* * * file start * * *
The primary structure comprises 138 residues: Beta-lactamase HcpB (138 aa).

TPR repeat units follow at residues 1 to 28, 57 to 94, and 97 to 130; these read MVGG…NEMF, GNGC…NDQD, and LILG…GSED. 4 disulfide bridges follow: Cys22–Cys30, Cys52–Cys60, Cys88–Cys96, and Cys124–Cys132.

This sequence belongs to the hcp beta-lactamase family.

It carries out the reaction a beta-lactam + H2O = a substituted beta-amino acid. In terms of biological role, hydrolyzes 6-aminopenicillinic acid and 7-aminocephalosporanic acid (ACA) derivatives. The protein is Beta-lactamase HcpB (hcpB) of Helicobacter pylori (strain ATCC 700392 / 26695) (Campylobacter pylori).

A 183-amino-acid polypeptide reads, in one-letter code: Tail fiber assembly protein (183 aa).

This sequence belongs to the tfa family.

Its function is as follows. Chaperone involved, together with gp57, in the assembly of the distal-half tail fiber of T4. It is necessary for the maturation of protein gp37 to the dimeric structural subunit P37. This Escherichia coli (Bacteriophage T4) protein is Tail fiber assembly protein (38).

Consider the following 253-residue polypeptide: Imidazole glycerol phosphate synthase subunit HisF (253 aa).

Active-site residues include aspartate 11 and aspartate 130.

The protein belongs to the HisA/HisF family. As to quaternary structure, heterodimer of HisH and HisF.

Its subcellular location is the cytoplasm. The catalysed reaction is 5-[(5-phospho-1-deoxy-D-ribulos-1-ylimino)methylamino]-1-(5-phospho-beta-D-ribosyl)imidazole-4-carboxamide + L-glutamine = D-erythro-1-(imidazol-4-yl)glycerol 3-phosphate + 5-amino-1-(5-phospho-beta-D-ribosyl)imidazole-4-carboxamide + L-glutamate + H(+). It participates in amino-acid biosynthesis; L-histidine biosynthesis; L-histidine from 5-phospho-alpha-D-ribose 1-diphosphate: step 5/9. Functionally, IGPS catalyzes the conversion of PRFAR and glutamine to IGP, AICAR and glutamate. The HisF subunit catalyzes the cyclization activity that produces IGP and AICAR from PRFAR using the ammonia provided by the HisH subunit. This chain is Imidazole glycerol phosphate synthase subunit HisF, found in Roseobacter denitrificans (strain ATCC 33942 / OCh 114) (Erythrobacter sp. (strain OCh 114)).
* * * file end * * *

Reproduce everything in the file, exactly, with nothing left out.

The primary structure comprises 138 residues: Beta-lactamase HcpB (138 aa).

TPR repeat units follow at residues 1 to 28, 57 to 94, and 97 to 130; these read MVGG…NEMF, GNGC…NDQD, and LILG…GSED. 4 disulfide bridges follow: Cys22–Cys30, Cys52–Cys60, Cys88–Cys96, and Cys124–Cys132.

This sequence belongs to the hcp beta-lactamase family.

It carries out the reaction a beta-lactam + H2O = a substituted beta-amino acid. In terms of biological role, hydrolyzes 6-aminopenicillinic acid and 7-aminocephalosporanic acid (ACA) derivatives. The protein is Beta-lactamase HcpB (hcpB) of Helicobacter pylori (strain ATCC 700392 / 26695) (Campylobacter pylori).

A 183-amino-acid polypeptide reads, in one-letter code: Tail fiber assembly protein (183 aa).

This sequence belongs to the tfa family.

Its function is as follows. Chaperone involved, together with gp57, in the assembly of the distal-half tail fiber of T4. It is necessary for the maturation of protein gp37 to the dimeric structural subunit P37. This Escherichia coli (Bacteriophage T4) protein is Tail fiber assembly protein (38).

Consider the following 253-residue polypeptide: Imidazole glycerol phosphate synthase subunit HisF (253 aa).

Active-site residues include aspartate 11 and aspartate 130.

The protein belongs to the HisA/HisF family. As to quaternary structure, heterodimer of HisH and HisF.

Its subcellular location is the cytoplasm. The catalysed reaction is 5-[(5-phospho-1-deoxy-D-ribulos-1-ylimino)methylamino]-1-(5-phospho-beta-D-ribosyl)imidazole-4-carboxamide + L-glutamine = D-erythro-1-(imidazol-4-yl)glycerol 3-phosphate + 5-amino-1-(5-phospho-beta-D-ribosyl)imidazole-4-carboxamide + L-glutamate + H(+). It participates in amino-acid biosynthesis; L-histidine biosynthesis; L-histidine from 5-phospho-alpha-D-ribose 1-diphosphate: step 5/9. Functionally, IGPS catalyzes the conversion of PRFAR and glutamine to IGP, AICAR and glutamate. The HisF subunit catalyzes the cyclization activity that produces IGP and AICAR from PRFAR using the ammonia provided by the HisH subunit. This chain is Imidazole glycerol phosphate synthase subunit HisF, found in Roseobacter denitrificans (strain ATCC 33942 / OCh 114) (Erythrobacter sp. (strain OCh 114)).